I quite enjoyed this movie even though it has no basis in actual fact and it doesn't use as much of Escobar's 'exploits' if you will in telling its story. They do include Escobar ordering the assassination of the Minister of Justice, who was going after him and his cartel, as sort of Nick's breaking point when he knows he has to get out of Colombia. And it's out of date too, since the film takes place from the late 80s to the early 90s and the Minister of Justice was assassinated in 1984. Minor details, I know, but still. With that said, however, I still did like how they mixed Nick in with Escobar's niece and how he starts to become closer and closer to Escobar. It's not like they did a great job at this, because it also wants to be a romance story about Maria and Nick's love for each other, while also trying to manage the fact that Maria's uncle is a drug kingpin responsible for who knows how many deaths. So the film has some tonal issues for sure. There's even a point where Maria just sort of disappears from the film. I honestly think that the movie would've been better without the romance aspects. I know this is how Nick ends up getting involved with Escobar, but I'm sure they could've found another way to have Nick meet him. Maybe Escobar doesn't kill the gang who had their dog attack nick, maybe Escobar pays them off to leave the kid alone and that's how they meet. It might not be believable, but at least it's something. And it's not even that I thought Josh Hutcherson and Claudia Traisac lacked chemistry, far from it, it's just that their romance never really feels like it's that important a part of the story. It gives Nick motivation to get out of Colombia, but his brother, his sister-in-law and his nephew were also with him in Colombia, so that should've been enough. I don't know, at least it's something that would've made the film a little more tonally consistent. Thankfully, though, the film moves at a fairly brisk pace, so while I may not have thought the romance subplot was that important, at the very least it didn't drag the movie down. The acting, of course, is excellent. Well, at least Benicio Del Toro is. I believe that Benicio, while being a hugely respected actor, is also fairly underrated in my opinion. This is a guy who doesn't have to scream or raise his voice in order for you to be scared of him. He has that presence, a quiet intensity that is, really, only rivaled by Michael Shannon. He's more subtle and understated that your typically great actor, like a Leonardo Di Caprio. Not saying that Leo can't do subtle and understated, it's just an example. When Benicio speaks, he has your attention, even if he's speaking softly. He has that kind of power over the camera, where your eyes are drawn to him no matter what he does. And I think that's where his strengths lie as an actor. So, yea, if there's any reason to watch this film, it's all because of Benicio Del Toro. Josh Hutcherson does a good job here, but it's obvious that he's not at Benicio's level. The film does get a little dramatic at the end, once it's revealed that Nick was supposed to be murdered after a mission he was sent on. I do like, however, how Nick wasn't really able to get close to Escobar after the betrayal was revealed. Escobar doesn't get his comeuppance at Nick's hands which would, obviously, be altering history in an completely unbelievable manner. Escobar hands himself over to the authorities and Nick is off finally being pushed to murder at the hands of Escobar's goons. I liked that. All in all, I thought this was a good movie. Nothing outstanding since it, sadly, didn't involve more Escobar's real-life exploits, but Benicio Del Toro's performance and the film, when it focuses more on the seedier aspects of the business and not the romance, manages to entertain on those fronts. It's tonal issues definitely do a lot to keep it from reaching greatness however. I'd still recommend it if you have Amazon Prime. Good movie right here.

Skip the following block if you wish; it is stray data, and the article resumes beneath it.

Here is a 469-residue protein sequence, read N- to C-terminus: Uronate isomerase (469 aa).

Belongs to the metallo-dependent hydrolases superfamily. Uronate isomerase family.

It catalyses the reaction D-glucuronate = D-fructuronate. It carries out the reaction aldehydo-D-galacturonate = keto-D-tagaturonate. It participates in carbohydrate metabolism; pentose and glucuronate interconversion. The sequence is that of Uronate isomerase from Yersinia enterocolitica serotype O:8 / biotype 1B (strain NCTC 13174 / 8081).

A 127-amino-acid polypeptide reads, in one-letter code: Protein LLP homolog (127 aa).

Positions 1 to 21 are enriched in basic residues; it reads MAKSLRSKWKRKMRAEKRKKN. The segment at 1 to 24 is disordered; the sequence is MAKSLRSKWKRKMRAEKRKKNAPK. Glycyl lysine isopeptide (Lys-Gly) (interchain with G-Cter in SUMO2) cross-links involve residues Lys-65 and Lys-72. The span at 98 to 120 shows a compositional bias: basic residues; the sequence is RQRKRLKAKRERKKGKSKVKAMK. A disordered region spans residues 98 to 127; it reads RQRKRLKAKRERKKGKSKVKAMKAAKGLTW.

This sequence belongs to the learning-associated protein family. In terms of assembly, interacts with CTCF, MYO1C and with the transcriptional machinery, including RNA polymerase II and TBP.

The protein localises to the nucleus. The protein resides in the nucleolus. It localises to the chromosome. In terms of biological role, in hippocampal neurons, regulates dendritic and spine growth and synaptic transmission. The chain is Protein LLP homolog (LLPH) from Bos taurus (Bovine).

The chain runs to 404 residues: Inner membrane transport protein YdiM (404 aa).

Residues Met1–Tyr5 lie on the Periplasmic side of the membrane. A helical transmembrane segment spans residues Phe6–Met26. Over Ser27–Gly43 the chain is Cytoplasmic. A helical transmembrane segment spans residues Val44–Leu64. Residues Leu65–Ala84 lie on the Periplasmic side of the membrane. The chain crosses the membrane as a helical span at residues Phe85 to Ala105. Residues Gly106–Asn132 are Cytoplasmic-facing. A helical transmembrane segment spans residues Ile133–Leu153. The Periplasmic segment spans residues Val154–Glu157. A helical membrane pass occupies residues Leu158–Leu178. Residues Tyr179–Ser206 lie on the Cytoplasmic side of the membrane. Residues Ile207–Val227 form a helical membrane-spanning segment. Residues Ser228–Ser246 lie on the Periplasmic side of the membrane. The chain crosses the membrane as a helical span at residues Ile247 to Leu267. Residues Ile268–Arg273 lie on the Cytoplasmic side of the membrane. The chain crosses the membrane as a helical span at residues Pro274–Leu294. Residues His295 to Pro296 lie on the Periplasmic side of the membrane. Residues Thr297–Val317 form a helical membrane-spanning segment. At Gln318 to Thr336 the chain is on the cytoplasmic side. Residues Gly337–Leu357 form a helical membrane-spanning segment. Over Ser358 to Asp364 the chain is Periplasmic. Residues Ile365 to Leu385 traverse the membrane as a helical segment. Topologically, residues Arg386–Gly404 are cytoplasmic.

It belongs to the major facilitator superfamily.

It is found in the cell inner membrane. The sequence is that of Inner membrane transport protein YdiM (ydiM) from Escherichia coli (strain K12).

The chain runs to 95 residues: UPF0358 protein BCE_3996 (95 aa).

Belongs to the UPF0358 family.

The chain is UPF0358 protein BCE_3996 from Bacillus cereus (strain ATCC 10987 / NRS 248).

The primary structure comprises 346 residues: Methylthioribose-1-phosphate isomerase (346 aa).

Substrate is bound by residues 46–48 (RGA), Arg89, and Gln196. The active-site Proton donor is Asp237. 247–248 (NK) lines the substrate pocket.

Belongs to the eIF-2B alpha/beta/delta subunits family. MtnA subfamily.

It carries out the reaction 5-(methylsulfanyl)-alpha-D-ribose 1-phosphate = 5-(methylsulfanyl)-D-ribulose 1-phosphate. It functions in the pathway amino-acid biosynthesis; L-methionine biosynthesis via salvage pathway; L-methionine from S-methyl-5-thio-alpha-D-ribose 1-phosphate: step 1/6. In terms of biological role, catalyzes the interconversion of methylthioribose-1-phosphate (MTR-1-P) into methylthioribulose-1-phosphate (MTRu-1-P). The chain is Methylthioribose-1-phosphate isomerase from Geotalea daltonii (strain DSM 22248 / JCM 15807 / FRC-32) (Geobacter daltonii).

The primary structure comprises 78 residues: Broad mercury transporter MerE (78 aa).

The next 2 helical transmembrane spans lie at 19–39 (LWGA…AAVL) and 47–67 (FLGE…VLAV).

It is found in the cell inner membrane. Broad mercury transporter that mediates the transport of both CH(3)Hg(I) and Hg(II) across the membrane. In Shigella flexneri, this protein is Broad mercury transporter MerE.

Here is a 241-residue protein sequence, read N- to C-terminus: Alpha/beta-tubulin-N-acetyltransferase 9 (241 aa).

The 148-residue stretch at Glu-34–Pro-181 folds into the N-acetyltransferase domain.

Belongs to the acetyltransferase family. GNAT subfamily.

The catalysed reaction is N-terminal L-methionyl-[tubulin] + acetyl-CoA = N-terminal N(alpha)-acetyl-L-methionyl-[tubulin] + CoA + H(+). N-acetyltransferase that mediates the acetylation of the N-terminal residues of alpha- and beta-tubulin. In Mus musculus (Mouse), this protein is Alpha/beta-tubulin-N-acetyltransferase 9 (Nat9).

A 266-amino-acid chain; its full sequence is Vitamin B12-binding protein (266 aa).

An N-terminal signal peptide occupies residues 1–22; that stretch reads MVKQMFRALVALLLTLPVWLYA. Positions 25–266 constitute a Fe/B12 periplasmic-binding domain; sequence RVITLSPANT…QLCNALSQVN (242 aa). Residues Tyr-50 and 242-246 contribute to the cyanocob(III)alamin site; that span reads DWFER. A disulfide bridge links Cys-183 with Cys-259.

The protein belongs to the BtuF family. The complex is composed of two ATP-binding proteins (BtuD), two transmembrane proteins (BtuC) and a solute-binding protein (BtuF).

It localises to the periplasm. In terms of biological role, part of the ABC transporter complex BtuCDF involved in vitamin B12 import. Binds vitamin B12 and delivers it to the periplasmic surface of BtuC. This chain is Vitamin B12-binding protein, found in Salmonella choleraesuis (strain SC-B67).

Jesse O Super Reviewer
  • Feb 13, 2016
    It could have been a topnotch Escobar biopic especially with Benicio Del Toro's gripping performance. Maybe the addition of Josh Hutcherson's character and story was for the purpose of reaching a wider audience for the film. He was good but the character was unnecessary.
    Maymay A Super Reviewer
  • Jul 12, 2015
    So what that Escobar is not the protagonist, when Del Toro's magnetic presence looms over the whole film like a terrifying menace and we are offered a second half that is so nerve-wracking? - despite the first half being too conventional and the supporting characters frustratingly one-dimensional.
    Carlos M Super Reviewer